Thursday, August 9, 2012
As we've been watching the Olympics this last few weeks, we're present to performance at it's highest level. We can define performance as action or inaction. As we watch sprinters off the block it's easy to see the action, running fast, faster, and fastest. What's not as easy to see is the inaction; being locked and loaded on the block, not moving until the shot … tha't as much performance as the action of running.
Since my last blog post I've replaced the engine on the Jeep GrandCherokee and made the sale to Casey, my first customer. Needless to say, we'll hear from him later with glowing customer service reports and, I've been to weeks of auctions not buying anything. At first, I was disappointed and left feeling ineffective. Why, after seeing all these cars move through the lanes, I wasn't able to make a purchase? That's when it hit me, performance is action and inaction, sometimes what we don't do is as important as what we do. I return from each auction and review the list of cars I was interested in, look at the amount of the auction bids and track the trade-in and resale values. Which vehicles will move through my hands quickly and which will wait for an owner for weeks or more? What's the ideal difference between the auction bid and the final sale price? I have to account for my overhead and the improvements I make to each and every car in the inventory. That's when I began to see where I'm not a babe in the woods, I actually have a sixth sense for when to act and when not to. I could begin to see my inaction as performance.
Then, yesterday came. I was at the quarterly BIG auction in Auburn. Over 2,000 cars to choose from on 9 lanes of auctions going on simultaneously. it's a beehive of sales activity, my estimate is between $4-5M in gross sales per hour for nearly 3 hours. Surely there would be a single car for my new fledgling dealership, for the market I serve? I patrolled the lists, the upcoming cars in the lanes and the lanes themselves. I was attentive to the 'red light' and my spreadsheet of recent auction activity. Some bids ranged in to the 'too high to consider' regions - some vehicles in range are too far gone in other words, no 'curb appeal'. Some had me frozen on the block ... I didn't bid (didn't run when the gun went off) when I could've. Inaction wasn't performance! Then I saw it, a 'Creamsicle-Cream' colored beauty, a VW Beetle GLS Convertible, it had a dark brown top, two-tone goodness together with the paint. Its' aftermarket chrome wheels glistened even in the indirect sunlight, the whole car luscious and cute as, well, a bug! A 2003 with only 75,350 miles on it and it's a 'green light' too, I can have it gone over for any major defects and get a clean bill of health. I can't lose right? I bid at $6K and the bids keep going up. I hold fast. It gets to $6,600. and I haven't bid up, I refuse to gesture and somehow the auctioneer drops the price back to $6,500. and I jump, SOLD! It rolls out in to the bright sun, a dazzling ghost until it's real again.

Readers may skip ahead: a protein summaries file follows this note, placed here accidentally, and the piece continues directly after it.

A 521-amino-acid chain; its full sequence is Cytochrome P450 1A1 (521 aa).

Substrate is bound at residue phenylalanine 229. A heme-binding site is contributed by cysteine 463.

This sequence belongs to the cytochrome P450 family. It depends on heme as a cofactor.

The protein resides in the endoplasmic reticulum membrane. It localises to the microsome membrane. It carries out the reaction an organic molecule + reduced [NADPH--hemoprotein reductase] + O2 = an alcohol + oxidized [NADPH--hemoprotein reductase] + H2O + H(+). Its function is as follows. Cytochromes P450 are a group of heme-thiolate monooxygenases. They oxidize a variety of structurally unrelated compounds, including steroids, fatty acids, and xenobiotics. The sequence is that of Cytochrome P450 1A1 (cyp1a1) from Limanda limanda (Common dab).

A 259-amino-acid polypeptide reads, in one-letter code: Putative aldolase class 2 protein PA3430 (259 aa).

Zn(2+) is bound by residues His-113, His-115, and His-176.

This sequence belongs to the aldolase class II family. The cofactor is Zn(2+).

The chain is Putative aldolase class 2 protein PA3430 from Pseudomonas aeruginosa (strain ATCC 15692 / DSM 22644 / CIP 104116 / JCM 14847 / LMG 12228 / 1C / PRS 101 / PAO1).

I hike it out to the parking lot to find the VW in its assigned spot. It's a mile away and it's as beautiful and shiny as I thought it was; real again to my eyes. It's sandwiched between lesser cars and no point taking a picture. All there is to do now is hike back and do the paperwork, authorize the mechanical inspection of all major systems and get the VW delivered with its clean bill of health.
Not so fast. The call comes the next morning, the airbag light is on and this can be an issue within the $500. window (I'd have to accept) or if more, I can negotiate with the seller to make the repair on site or, I can retract my offer. A few hours later, it turns out to be the latter case, almost $1K of airbag technology to repair. I chose to retract the offer. Yes, I was happy to make the purchase and knew the VW would make someone in my world very happy, however, the margin for this car was lower than expected, and I'd still need to make some minor cosmetic improvements. Now a repair needed to be made after a negotiation with the seller and that all takes time. Timing is everything when marketing a convertible in Seattle :) and that's time I could use to make another purchase.